Xerography (which means “dry writing” in Greek) is a proces of making copies that was invented in 1938 by Chester Floyd Carlson (1906-1968). Xerography makes copies without using ink (hence its name). In this process, static electricity charges a lighted plate; a plastic powder (called toner) is applied to the areas of the page to remain white. Carlson marketed his revolutionary device to about 20 companies before he could interest any. The Haloid Company (later called the Xerox Corporation) marketed it, and photocopying eventually became common and inexpensive.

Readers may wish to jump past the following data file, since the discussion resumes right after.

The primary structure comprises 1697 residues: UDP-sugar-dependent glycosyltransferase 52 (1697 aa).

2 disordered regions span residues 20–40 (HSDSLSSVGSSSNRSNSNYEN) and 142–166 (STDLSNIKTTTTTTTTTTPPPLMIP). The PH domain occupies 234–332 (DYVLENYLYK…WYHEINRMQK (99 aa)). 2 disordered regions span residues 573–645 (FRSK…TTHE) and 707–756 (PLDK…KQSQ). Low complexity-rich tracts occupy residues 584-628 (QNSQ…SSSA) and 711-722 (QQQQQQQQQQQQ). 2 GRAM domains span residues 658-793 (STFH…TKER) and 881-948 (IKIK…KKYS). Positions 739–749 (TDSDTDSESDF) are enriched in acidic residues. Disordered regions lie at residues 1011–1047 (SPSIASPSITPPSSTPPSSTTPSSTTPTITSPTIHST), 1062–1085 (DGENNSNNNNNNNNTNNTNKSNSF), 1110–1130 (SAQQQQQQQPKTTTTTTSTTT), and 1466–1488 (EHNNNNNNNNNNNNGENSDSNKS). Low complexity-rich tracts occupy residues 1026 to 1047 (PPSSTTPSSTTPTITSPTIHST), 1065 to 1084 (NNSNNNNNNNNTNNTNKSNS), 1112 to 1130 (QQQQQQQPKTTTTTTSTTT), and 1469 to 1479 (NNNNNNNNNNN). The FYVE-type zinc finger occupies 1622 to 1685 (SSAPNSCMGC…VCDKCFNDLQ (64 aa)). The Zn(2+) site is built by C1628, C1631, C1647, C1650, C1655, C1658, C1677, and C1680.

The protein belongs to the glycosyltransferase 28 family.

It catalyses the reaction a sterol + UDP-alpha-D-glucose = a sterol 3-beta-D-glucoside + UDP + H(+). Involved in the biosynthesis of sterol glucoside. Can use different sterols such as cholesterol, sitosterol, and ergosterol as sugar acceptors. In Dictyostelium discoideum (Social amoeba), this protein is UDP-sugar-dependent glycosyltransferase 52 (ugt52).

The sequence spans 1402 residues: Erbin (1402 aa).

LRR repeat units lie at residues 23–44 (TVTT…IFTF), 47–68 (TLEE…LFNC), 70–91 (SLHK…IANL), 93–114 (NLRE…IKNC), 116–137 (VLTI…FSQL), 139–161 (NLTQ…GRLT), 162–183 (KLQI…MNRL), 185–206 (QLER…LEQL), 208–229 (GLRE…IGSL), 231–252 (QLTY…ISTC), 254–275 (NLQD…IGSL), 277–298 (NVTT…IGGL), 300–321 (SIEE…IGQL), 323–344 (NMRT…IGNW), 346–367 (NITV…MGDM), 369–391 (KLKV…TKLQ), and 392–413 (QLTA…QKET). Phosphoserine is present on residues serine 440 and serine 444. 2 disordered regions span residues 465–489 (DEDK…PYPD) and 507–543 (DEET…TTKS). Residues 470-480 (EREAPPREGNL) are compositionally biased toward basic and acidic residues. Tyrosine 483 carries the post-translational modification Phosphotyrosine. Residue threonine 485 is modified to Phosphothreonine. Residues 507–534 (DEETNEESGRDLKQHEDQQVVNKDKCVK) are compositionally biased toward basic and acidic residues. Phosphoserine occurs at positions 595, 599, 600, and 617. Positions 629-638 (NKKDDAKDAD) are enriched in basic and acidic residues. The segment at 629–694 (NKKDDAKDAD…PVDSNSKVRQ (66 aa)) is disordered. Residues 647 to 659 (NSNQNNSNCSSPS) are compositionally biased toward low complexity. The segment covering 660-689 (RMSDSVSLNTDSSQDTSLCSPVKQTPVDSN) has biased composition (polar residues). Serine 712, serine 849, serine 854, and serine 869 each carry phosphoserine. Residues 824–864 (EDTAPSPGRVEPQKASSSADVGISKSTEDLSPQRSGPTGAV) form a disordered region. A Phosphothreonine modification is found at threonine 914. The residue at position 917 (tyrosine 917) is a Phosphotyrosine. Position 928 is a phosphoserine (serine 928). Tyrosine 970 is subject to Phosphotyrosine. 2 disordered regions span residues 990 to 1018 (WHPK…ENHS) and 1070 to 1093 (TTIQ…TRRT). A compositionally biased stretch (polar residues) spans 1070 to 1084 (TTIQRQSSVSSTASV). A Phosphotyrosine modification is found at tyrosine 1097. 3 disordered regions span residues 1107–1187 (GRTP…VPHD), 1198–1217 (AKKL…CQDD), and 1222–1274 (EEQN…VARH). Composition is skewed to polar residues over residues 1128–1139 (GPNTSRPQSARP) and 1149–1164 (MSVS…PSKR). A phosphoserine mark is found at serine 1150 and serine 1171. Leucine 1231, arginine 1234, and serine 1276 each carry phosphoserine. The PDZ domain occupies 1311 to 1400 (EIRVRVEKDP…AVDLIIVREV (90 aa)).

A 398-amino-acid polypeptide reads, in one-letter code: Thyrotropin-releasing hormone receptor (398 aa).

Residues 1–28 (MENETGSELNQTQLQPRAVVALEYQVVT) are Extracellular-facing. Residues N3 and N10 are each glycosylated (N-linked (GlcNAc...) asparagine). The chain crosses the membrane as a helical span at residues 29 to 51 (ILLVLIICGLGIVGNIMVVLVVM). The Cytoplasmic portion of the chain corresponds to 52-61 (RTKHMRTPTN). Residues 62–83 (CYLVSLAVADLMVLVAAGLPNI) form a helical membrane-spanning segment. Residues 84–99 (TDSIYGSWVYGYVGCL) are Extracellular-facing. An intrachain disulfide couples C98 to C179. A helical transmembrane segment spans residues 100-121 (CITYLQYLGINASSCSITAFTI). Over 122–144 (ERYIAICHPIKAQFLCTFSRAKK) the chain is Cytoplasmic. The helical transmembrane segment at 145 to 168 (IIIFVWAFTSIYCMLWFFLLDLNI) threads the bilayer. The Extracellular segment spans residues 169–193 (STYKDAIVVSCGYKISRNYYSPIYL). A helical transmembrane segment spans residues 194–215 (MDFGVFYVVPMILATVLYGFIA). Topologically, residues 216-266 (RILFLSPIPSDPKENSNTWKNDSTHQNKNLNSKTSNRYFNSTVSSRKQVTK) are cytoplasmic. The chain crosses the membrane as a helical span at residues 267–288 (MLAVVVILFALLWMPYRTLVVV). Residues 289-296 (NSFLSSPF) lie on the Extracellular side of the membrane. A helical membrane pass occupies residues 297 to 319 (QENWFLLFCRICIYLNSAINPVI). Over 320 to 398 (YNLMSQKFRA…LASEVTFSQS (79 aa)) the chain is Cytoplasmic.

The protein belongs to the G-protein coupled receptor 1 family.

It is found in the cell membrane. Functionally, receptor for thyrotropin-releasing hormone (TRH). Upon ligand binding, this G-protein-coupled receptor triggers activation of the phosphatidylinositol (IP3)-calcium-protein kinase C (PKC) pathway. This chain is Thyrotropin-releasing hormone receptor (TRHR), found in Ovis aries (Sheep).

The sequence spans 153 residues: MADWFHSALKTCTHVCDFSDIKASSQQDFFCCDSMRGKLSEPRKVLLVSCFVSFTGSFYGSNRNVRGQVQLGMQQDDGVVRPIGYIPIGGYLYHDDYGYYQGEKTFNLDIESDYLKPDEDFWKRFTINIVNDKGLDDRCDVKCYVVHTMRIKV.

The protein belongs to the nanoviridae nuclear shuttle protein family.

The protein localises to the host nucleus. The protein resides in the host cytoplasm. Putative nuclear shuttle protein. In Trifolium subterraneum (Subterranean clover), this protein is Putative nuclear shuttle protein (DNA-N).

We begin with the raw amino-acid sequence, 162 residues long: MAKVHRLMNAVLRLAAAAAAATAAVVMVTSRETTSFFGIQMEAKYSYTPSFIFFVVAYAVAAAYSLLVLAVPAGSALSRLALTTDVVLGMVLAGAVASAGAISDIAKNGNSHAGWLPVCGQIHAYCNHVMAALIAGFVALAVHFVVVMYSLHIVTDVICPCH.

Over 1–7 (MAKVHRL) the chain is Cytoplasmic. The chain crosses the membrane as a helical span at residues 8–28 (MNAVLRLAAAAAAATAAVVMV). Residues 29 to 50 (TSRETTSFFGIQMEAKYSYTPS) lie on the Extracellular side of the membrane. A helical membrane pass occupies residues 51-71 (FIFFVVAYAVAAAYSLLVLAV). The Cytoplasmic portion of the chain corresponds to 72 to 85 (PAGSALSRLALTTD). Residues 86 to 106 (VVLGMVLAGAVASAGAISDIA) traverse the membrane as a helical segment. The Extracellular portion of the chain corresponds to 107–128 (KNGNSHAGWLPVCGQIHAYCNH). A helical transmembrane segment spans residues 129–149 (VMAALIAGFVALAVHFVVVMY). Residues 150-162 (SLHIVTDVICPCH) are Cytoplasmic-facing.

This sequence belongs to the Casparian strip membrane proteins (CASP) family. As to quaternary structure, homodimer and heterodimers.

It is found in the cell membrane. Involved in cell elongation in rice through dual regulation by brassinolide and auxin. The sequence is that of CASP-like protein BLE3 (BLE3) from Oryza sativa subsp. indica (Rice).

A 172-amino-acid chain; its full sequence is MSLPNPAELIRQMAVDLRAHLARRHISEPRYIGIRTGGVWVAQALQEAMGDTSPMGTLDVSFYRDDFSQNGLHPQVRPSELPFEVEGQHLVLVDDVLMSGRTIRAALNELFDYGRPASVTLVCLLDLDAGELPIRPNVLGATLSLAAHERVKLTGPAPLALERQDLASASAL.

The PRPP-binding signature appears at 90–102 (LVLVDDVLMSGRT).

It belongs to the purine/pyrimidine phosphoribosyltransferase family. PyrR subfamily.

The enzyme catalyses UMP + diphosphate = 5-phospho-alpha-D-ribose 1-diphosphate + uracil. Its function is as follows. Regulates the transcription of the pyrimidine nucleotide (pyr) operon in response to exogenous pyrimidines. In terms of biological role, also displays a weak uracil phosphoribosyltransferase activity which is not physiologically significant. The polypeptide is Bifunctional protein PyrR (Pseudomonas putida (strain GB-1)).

X-rays were discovered in 1895 by Wilhelm Konrad von Roentgen (1845-1923). Roentgen was a German physicist who described this new form of radiation that allowed him to photograph objects that were hidden behind opaque shields. He even photographed part of his own skeleton. X-rays were soon used as an important diagnostic tool in medicine. Roentgen called these waves “X-radiation” because so little was known about them.